An electrocardiogram is a device which records instantaneously the electrical activity of your heart. The heart muscle contracts because of electricity generated in the sinus node (the pace-maker of our heart).
Previous or current heart attack due to blocked heart arteries. Heart rhythm abnormalities underlying your palpitations. They consist of a fast heart rate, called tachycardias, or a slow heart rate, called bradycardias or irregular heart beats called Etctopics. Diseases of the heart muscle, called cardiomyopathies.
The test involves placing some electrodes on your chest, arms and legs. They will record the electrical activity generated by the sinus node, which is where the electrical impulse is formed, and its transmission to the different areas of the heart.
Yes, and this is necessary when I want to assess the heart under stress.During the exercise tolerance test and the stress echocardiogram, the ECG records the electrical activity of your heart under stress. I monitor any changes in your heart electrical activity when you walk on a treadmill and indirectly I am able to confirm or rule out if a blocked artery is causing a reduction of blood flow to your heart, potentially leading to a heart attack in the future.An Electrocardiogram can detect heart rhythm abnormalities underlying the palpitations. As these symptoms can be fluctuating during the day, we need an ECG trace at the exact moment when you experience them. Therefore a 24 h up to 7 or 14 days holter monitor, which are continuous ECGs monitoring, can capture and record the ECG exactly when you are experiencing palpitations.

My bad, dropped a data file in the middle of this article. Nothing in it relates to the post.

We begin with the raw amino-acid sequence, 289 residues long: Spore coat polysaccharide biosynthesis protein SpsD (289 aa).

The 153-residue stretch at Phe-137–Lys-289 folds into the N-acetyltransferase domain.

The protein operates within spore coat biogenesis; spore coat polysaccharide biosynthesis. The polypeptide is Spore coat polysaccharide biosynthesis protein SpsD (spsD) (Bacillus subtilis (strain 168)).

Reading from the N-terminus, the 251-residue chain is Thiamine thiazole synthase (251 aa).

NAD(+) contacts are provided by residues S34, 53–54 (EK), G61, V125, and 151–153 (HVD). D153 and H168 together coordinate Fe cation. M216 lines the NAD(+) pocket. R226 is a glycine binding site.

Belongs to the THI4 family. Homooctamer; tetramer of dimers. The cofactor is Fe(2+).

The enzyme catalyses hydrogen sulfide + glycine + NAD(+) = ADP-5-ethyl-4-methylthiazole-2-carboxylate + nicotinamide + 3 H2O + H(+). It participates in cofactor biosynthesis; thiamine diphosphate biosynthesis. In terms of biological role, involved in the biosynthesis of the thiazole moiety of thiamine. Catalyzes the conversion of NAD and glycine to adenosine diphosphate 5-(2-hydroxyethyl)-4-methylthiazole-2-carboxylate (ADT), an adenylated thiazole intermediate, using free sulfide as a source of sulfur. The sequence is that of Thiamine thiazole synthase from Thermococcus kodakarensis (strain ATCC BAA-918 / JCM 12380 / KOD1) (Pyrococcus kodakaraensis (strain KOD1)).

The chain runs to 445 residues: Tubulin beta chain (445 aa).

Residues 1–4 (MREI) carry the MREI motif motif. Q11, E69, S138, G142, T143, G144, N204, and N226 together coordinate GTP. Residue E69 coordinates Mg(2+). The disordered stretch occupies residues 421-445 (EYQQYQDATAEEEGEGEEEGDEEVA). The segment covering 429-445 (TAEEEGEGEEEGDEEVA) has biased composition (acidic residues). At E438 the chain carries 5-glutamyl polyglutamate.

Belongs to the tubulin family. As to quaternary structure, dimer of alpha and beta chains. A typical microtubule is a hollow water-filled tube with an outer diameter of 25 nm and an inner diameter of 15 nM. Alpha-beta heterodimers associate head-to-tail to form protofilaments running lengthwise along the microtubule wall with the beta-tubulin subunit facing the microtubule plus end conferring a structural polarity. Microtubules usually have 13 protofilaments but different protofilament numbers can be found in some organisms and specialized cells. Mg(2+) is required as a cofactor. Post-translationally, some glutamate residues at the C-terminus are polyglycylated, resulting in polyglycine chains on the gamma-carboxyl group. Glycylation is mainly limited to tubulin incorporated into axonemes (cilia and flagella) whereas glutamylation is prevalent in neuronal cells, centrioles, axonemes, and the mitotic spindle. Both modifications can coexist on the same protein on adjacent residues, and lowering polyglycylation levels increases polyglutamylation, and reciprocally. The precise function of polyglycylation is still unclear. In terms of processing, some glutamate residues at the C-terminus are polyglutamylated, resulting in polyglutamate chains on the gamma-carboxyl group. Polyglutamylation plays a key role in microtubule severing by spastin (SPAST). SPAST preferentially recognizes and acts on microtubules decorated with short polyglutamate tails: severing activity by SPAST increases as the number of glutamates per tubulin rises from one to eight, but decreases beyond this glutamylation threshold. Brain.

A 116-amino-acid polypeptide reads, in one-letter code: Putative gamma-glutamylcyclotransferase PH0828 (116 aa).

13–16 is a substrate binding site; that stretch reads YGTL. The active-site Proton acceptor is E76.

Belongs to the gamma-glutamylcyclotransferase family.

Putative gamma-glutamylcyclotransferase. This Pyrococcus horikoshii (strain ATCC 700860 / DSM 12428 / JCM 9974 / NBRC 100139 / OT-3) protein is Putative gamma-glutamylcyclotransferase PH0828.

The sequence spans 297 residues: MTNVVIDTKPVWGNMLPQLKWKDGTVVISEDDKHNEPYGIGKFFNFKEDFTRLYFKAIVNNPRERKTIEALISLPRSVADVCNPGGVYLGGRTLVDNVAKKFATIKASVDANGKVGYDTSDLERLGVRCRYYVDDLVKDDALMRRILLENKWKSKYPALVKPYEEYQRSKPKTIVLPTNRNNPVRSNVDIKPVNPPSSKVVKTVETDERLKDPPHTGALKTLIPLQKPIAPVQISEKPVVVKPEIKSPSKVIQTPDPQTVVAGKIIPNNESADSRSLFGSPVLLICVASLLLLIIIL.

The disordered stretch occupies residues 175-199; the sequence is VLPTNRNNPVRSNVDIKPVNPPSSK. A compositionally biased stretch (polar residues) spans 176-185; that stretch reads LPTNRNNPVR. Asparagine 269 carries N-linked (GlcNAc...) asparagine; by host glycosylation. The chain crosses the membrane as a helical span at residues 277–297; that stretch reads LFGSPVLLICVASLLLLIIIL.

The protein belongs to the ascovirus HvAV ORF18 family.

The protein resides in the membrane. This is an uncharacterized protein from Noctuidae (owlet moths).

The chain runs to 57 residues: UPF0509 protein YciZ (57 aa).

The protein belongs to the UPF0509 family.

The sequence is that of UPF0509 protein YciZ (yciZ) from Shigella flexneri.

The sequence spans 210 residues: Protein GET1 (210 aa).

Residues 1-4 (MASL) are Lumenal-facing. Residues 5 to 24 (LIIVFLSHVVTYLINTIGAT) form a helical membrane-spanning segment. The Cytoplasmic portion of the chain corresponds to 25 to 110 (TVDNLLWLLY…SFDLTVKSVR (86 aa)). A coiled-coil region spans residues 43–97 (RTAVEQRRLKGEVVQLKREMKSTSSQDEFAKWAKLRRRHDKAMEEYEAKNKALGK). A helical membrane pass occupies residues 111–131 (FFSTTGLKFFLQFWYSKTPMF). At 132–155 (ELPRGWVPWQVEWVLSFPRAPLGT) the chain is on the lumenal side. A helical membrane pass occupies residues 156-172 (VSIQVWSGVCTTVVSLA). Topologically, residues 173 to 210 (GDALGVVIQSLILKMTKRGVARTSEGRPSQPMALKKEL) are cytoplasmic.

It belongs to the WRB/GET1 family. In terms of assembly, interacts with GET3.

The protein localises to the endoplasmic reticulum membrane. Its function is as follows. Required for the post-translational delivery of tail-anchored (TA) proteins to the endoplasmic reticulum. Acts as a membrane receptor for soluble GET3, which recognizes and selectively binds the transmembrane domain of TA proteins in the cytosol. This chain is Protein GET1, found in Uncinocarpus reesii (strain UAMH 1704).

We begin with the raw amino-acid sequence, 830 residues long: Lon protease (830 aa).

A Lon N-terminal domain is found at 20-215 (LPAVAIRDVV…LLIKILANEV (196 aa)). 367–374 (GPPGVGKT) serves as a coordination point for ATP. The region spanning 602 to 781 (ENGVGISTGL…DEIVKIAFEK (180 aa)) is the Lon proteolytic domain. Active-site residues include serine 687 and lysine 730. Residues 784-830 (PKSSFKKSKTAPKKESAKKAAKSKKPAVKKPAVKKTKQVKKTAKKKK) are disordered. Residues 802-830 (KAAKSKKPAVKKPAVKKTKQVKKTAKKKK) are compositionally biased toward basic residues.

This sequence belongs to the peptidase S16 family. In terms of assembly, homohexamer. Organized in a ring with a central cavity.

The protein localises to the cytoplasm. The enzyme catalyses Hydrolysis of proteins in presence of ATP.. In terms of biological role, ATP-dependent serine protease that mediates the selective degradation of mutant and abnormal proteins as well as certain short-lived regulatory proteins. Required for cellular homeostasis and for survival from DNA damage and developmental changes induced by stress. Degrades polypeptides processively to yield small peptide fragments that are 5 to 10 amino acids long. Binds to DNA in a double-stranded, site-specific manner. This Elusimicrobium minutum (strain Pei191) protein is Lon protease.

No, they are not. An Electrocardiogram records the electrical activity of your heart. The Echocardiogram, instead, visualises the heart structure, which is made up of muscle, valves, chambers.